Disable automatic reboot after Windows Updates in Windows 10

Martin Brinkmann
Sep 20, 2016
Updated • Jul 5, 2017
Windows, Windows 10

One of the most frustrating experiences on Windows is the operating system's default updating behavior.

Windows is configured to download and install patches automatically when they become available. Many require a restart before they are fully installed on the system, and Windows will restart the system automatically if that is the case.

While you can delay the inevitable restart if you are in front of the PC at that time, there is little that you can do about it if you are not.

Previous versions of Windows allowed you to block Windows Update restarts using the Group Policy or Registry, but it appears that these options don't work currently on Windows 10.

Disable automatic reboot after Windows Updates in Windows 10

windows update restart prompt

At least some users reported that they cannot block Windows 10 from restarting the PC after updates are installed. They changed the Group Policy entry that let them do so on previous versions of Windows, but it does not do a thing on Windows 10 on their PCs.

There is another solution as Reddit user Scurro points out on the site. It is a bit technical in nature, as it requires the disabling of a scheduled task, and taking ownership of the file associated with that task.

The process itself is straightforward however, here it goes:

Step 1: Task Scheduler

disable windows update reboot

First thing you do is open the Windows Task Scheduler and disable the reboot task. Here is how that is done:

  1. Tap on the Windows-key on your keyboard, type Task Scheduler, and hit enter.
  2. Use the left pane to navigate to the following task: Task Scheduler > Task Scheduler Library > Microsoft > Windows > UpdateOrchestrator
  3. Locate the task with the name Reboot, right-click on it, and select Disable from the context menu.

This completes the first step in the process.

Step 2: Download and run Take Ownership

take ownership

While you can take ownership manually, I suggest you use a program for that instead as it makes things a lot simpler.

  1. Download Take Ownership from this Ghacks article (we host the program on our own server).
  2. Extract the archive on your system, and run the executable file afterwards.
  3. Click on the install button to add a "Take Ownership" option to the right-click menu of File Explorer.
  4. Verify that the option is available by right-clicking on any file in File Explorer or on the desktop.

Step 3: Take Ownership of the reboot task file

reboot take ownership

Now that all preparations are done, it is time to take ownership of the reboot file. We need ownership later on as we will remove access to reboot for all other users and groups.

  1. Open a File Explorer window.
  2. Navigate to the location: C:\Windows\System32\Tasks\Microsoft\Windows\UpdateOrchestrator
  3. Please note that you can copy and paste it, as it is easier than navigating to the location manually.
  4. Right-click on the file called Reboot, and select the "Take Ownership" option from the context menu.

Step 4: Disable access to reboot for all other users and groups

reboot permissions

  1. Right-click on Reboot and select properties.
  2. Switch to Security, and click on the Advanced button.
  3. Select the "change permissions" button to edit permissions for the file.
  4. Select "disable inheritance" next, and on the prompt that opens "remove all inherited permissions from this object".
  5. This should remove the majority of users and groups.
  6. Remove any other user or group still listed there.
  7. Click on the "add" button afterwards.
  8. Click on "select principal".
  9. Add your username under "enter the object name to select", and click "check names" afterwards.
  10. Click ok.
  11. Select Full Control on the next page and click on ok.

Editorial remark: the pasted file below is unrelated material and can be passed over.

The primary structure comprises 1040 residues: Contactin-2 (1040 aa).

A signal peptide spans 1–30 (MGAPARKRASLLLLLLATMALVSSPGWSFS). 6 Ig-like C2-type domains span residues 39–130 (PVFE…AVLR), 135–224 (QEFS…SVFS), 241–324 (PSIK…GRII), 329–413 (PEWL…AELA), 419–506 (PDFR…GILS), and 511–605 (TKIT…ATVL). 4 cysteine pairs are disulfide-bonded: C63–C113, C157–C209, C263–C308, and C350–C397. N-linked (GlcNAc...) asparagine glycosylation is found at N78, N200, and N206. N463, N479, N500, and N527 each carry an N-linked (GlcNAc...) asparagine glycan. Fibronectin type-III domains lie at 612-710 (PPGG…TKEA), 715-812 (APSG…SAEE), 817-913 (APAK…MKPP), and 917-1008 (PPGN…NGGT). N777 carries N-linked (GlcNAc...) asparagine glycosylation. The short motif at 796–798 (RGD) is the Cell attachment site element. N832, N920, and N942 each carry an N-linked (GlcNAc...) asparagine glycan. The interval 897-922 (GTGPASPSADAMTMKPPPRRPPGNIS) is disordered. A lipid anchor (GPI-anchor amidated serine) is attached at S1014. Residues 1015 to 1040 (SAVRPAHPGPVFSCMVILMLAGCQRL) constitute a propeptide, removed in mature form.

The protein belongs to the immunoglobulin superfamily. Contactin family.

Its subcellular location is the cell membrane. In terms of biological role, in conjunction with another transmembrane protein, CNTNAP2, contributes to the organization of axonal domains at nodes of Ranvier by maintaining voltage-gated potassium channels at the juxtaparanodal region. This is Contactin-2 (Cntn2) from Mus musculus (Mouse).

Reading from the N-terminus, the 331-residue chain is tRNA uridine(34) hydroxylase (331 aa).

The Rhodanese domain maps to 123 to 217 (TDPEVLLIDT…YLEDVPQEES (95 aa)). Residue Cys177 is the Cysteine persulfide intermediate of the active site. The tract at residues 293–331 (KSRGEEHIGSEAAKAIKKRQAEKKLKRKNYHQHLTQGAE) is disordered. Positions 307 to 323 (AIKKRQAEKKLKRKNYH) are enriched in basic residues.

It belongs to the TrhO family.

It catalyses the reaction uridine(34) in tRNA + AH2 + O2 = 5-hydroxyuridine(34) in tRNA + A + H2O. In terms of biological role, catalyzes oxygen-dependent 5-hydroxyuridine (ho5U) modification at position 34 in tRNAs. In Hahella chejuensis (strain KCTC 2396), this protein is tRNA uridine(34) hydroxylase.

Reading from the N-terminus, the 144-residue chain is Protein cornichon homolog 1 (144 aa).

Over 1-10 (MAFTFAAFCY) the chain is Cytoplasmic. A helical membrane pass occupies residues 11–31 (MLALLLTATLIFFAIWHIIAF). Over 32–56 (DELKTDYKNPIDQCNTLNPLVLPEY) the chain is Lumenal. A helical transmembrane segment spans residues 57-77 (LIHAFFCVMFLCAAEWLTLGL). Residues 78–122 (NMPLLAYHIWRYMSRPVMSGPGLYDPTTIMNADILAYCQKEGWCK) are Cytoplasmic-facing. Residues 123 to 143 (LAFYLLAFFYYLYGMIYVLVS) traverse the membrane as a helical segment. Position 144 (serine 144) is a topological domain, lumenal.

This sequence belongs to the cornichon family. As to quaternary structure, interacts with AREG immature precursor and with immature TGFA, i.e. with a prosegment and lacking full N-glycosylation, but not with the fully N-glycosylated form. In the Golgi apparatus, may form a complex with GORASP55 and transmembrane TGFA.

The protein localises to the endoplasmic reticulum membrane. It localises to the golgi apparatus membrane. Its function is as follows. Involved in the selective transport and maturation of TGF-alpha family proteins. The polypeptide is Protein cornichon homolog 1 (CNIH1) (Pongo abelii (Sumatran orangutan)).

12. You should see one permission now on the "Advanced Security Settings for Reboot" page, and that one permission should be full control for your user account.
  13. Click ok to complete the process.

The result of this lengthy process is that updates get installed automatically, but restarts are not scheduled anymore.

Now You: How do you handle Windows Updates?

Disable automatic reboot after Windows Updates in Windows 10
Article Name
Disable automatic reboot after Windows Updates in Windows 10
Find out how to block Windows 10 from automatically restarting your PC after Windows updates are installed on the system.
Ghacks Technology News

Tutorials & Tips

Previous Post: «
Next Post: «


  1. gits68 said on November 12, 2022 at 3:41 am

    Disable Reboot* tasks in \Microsoft\Windows\UpdateOrchestrator isn’t sufficient as they are reactivated by windows.
    The best solution I found is to create a task as the System user which disable these tasks every hour using the following commands :
    C:\Windows\system32\cmd.exe /c “schtasks.exe /change /TN \Microsoft\Windows\UpdateOrchestrator\Reboot_AC /disable”
    C:\Windows\system32\cmd.exe /c “schtasks.exe /change /TN \Microsoft\Windows\UpdateOrchestrator\Reboot_Battery /disable”

  2. marcusant said on November 9, 2016 at 8:04 pm

    great work, thanks

  3. Wim said on October 12, 2016 at 10:34 am

    Thanks for this, after so many times leaving my home automation system in havoc in the middle of the night,
    I am hoping this will bring me back to control MY system, and not some “high level thinkers” without knowledge or fantasy how a system might be “used” and who think a PC is only used for 8 hours max in a family house?

  4. chesscanoe said on October 6, 2016 at 9:28 pm

    I’ll be experimenting with the solutions posed here for my Win10AU home PC. I’m also looking at the last solution posed at
    I want to have confidence the way I choose to “fix” this design flaw stays fixed until I choose to “unfix” it. :-)

  5. linc said on October 1, 2016 at 10:16 am

    @Chris: I’ve tested it and think white space should be fine. To see your actual user name, hit windows-key+r and run this command: “cmd /K whoami” (not the quotes, of course). You’ll see something like “domain\john”, here “john” would be the user name.

  6. Chris said on September 30, 2016 at 11:49 pm

    I’m getting a message saying my name is invalid for the add principal. Is it because it has a space it?

    1. Jay said on November 4, 2016 at 12:10 am

      Your username might not be what you think it is inside the system, especially if you’re logging in with a Microsoft account. Open the Add Principal dialog and then click Advanced->Find Now. Scroll down the list until you find your username/email, select it, press Ok, press Ok.